Rubio’s ‘cruel’ paid leave plan forces families to pay back benefits
Progressive policy analyst Matt Bruenig on Thursday pointed to a little-noticed detail in Sen. Marco Rubio’s so-called “pro-family framework,” which the Florida Republican released late last month to expand on the GOP’s vision for the country as millions of people are forced to continue unwanted pregnancies following the overturning of Roe v. Wade.
A key element of the plan is Rubio’s proposal for “paid” family leave, which he developed in 2018 with former presidential adviser Ivanka Trump.
As Common Dreams reported at the time, Rubio’s plan would offer employees eight to 12 weeks off of work to take care of their families, but those weeks would be paid for by the workers themselves by dipping into their Social Security accounts.
The proposal was panned when it was released in 2018, with the Urban Institute noting it would cut retirement benefits by 3% to 10% over the course of Americans’ later years.
Bruenig, founder of the progressive think tank People’s Policy Project, noted an even more “cruel” provision in the plan which would affect parents who die after using the benefit and before they reach old age.
“In order for Rubio’s proposal to truly be budget-neutral, he needs the Social Security Administration (SSA) to be able to recover all of the parental leave benefits it pays out,” Bruenig explained. “For people who live long enough to claim Social Security, this is easy enough: The SSA recovers the leave benefits by docking their Social Security checks.”
For people who die before they are able to collect Social Security benefits, however, “all of the parental benefits they received during their life are deemed overpayments and the SSA makes their estate pay them back.”
“So when mom or dad tragically dies a few years after having their third kid, the surviving spouse will have to send a big fat check to the SSA,” Bruenig wrote.
Ryan Cooper of The American Prospect marveled at “the level of casual malevolence you need” to concoct such a funding mechanism, while political scientist Kevin Elliott wrote that for the Republican Party, “literally anything is thinkable except raising taxes on rich people.”
Patrick T. Brown of the Ethics and Public Policy Center suggested that future versions of Rubio’s proposal, like one proposed by Sen. Bill Cassidy (R-La.) and Kyrsten Sinema (D-Ariz.), might amend the provision regarding premature death, but Bruenig wrote that their plan “would have the same problem assuming they actually tried to stick to the cost-neutral commitment.”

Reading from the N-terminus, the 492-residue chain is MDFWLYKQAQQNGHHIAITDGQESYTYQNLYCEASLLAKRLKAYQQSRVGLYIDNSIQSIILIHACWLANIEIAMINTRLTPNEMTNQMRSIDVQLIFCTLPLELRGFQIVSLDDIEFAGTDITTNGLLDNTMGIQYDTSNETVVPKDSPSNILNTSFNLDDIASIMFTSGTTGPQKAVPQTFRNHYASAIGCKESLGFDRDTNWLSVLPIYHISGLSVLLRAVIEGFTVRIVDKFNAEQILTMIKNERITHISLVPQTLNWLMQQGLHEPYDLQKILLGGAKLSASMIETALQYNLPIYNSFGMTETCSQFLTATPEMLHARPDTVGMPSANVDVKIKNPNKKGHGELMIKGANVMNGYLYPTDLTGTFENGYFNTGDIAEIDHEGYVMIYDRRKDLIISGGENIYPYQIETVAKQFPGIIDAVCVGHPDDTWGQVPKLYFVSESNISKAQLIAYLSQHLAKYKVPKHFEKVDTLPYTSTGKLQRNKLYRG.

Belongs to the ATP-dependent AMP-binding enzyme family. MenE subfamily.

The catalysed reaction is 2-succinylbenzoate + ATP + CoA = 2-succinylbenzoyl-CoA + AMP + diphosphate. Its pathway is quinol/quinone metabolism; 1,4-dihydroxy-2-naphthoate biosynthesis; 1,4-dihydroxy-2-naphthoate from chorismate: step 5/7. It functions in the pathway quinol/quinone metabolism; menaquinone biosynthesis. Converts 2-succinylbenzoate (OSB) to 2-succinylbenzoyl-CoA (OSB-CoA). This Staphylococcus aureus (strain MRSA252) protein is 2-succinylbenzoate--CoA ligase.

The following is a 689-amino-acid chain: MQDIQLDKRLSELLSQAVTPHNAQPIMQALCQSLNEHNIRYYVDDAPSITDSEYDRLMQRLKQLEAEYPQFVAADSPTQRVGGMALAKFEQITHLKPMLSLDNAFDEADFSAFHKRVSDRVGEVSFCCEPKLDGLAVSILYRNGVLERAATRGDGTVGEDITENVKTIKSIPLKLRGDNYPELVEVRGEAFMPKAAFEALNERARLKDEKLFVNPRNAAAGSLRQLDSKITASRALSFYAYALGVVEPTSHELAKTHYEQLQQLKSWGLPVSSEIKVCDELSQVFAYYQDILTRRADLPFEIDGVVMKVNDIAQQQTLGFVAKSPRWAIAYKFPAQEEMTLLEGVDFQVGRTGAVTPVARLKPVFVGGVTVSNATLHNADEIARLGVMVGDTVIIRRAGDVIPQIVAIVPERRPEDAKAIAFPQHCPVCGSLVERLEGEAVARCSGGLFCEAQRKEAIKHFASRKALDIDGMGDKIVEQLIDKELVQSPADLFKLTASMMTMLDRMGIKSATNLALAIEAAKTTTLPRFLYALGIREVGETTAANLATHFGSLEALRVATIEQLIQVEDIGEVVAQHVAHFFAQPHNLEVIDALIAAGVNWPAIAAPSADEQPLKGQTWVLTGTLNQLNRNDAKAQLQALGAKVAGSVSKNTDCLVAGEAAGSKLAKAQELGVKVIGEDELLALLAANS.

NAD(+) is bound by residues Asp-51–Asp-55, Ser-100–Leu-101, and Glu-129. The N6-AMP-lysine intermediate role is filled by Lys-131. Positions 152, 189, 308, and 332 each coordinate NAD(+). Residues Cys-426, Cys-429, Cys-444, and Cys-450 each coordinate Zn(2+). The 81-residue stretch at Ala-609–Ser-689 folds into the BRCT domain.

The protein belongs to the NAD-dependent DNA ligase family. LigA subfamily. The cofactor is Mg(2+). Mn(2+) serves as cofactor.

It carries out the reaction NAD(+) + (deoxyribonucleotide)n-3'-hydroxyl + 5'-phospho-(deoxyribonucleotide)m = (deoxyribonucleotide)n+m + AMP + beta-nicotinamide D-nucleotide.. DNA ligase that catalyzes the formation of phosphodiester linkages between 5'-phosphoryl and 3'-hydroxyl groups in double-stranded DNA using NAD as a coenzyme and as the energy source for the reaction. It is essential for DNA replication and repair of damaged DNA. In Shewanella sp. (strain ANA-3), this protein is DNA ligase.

“Cassidy and Rubio are really just proposing parental leave loans,” said Bruenig. “It’s all unworkable in various ways.”
The Republicans’ insistence on requiring parents to pay for their leave through their Social Security “is bizarre for a lot of reasons,” Bruenig added, noting that an actual paid leave program “would cost very little and could almost certainly be funded by increasing the payroll tax by 0.1 to 0.2 percentage points.”
Bruenig also took aim at Rubio’s plan for the Child Tax Credit (CTC), the expansion of which helped millions of families afford groceries and other essentials last year before the monthly payments were cut due to right-wing opposition.
Under Rubio’s plan, the full CTC benefit would only be offered to parents who earn more than $29,412 per year, and parents with no earnings—those who are likely to be most in need of financial support—would be eligible for no benefits.
“It is hard to understand how creating a child benefit that excludes the most desperate families is meant to be a ‘pro-life benefit’ aimed at helping people who, post-Dobbs, are unable to receive abortion services,” wrote Bruenig. “Abortion is most prevalent among young women with very low or no earnings, including many young women who are still in education.”